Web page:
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Persian Immortals
Definitionby Joshua J. Mark

Persian Immortals

The Ten Thousand Immortals were the elite force of the Persian army of the Achaemenid Empire (c. 550-330 BCE). They formed the king's personal bodyguard and were also considered the shock troops of the infantry in Persian warfare. Their name...
Battle of Thermopylae
Definitionby Mark Cartwright

Battle of Thermopylae

Thermopylae is a mountain pass near the sea in northern Greece which was the site of several battles in antiquity, the most famous being that between Persians and Greeks in August 480 BCE. Despite being greatly inferior in numbers, the Greeks...
Ranks of Immortals
Imageby dynamosquito

Ranks of Immortals

Ranks of the Louvre Museum melophores (immortal Persian guard) from the famous glazed bricks friezes found in the Apadana (Darius the Great's palace) in Susa by archeologist Marcel Dieulafoy and brought to Paris. Such polychromic friezes...
Elite Warriors in History
Collectionby Mark Cartwright

Elite Warriors in History

Winning battles and forging empires was not just about numbers but also the quality of the troops at any commander's disposal. The best-trained, best-equipped and most experienced fighters could be moulded into devastating units that could...
Ancient Persian Warfare
Definitionby Joshua J. Mark

Ancient Persian Warfare

The ancient Persian military evolved from the earlier armed forces of the Medes which, in turn, developed from the warrior class of the indigenous people of the Iranian Plateau, the Aryan migrants (including the Persians) who later settled...
Inventions & Innovations of Ancient Persia
Articleby Joshua J. Mark

Inventions & Innovations of Ancient Persia

Ancient Persian culture contributed many of the aspects of the modern world which people simply take for granted as having always existed. The designation “Persia” comes from the Greeks – primarily standardized by the historian...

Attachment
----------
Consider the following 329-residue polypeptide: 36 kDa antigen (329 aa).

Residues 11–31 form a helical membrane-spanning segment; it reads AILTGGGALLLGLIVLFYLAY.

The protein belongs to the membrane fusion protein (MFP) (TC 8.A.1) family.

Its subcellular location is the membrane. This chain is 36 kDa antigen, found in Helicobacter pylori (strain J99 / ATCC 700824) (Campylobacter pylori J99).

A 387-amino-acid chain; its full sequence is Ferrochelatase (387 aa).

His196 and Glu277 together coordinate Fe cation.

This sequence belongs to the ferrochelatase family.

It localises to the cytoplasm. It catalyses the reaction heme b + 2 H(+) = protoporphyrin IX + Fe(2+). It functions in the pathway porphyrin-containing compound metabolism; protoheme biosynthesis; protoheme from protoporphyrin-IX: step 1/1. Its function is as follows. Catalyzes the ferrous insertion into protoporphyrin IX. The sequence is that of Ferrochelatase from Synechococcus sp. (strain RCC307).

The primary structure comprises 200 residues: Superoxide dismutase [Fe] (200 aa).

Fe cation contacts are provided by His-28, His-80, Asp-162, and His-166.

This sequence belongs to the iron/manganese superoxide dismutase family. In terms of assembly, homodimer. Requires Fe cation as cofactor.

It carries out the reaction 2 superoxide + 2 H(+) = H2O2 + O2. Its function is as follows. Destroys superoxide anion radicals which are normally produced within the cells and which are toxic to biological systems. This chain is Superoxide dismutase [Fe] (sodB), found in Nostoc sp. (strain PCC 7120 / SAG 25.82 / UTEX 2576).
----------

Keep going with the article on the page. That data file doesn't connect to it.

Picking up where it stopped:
Hesiod on the Birth of the Gods
Articleby Joshua J. Mark

Hesiod on the Birth of the Gods

The Greek poet Hesiod (c. 700 BCE) is most famous for his works Theogony and Works and Days. In this passage from Theogony, Hesiod relates the birth of the gods from cosmic Chaos and follows the lineage through the great Zeus, King of the...
Ganymede
Definitionby Joshua J. Mark

Ganymede

Ganymede (pronounced GAH-nuh-meed) is a youth in Greek mythology who is abducted by Zeus because of his great beauty and brought to Mount Olympus to serve as cupbearer. The story first appears in Homer’s Iliad without any suggestion of a...
Miltiades
Definitionby Joshua J. Mark

Miltiades

Miltiades (c. 555-489 BCE) was the Athenian general who defeated the Persians at the Battle of Marathon in 490 BCE. The Greeks faced a Persian force of superior numbers led by the commanding admiral Datis, who had been sent by their king...
Pindar
Definitionby Donald L. Wasson

Pindar

Pindar (c. 518 - c. 448/7 BCE) was an ancient Greek lyric poet, probably the greatest of his time. His works have been divided into 17 books of different types of poetry, but only those containing 44 choral victory songs composed for the...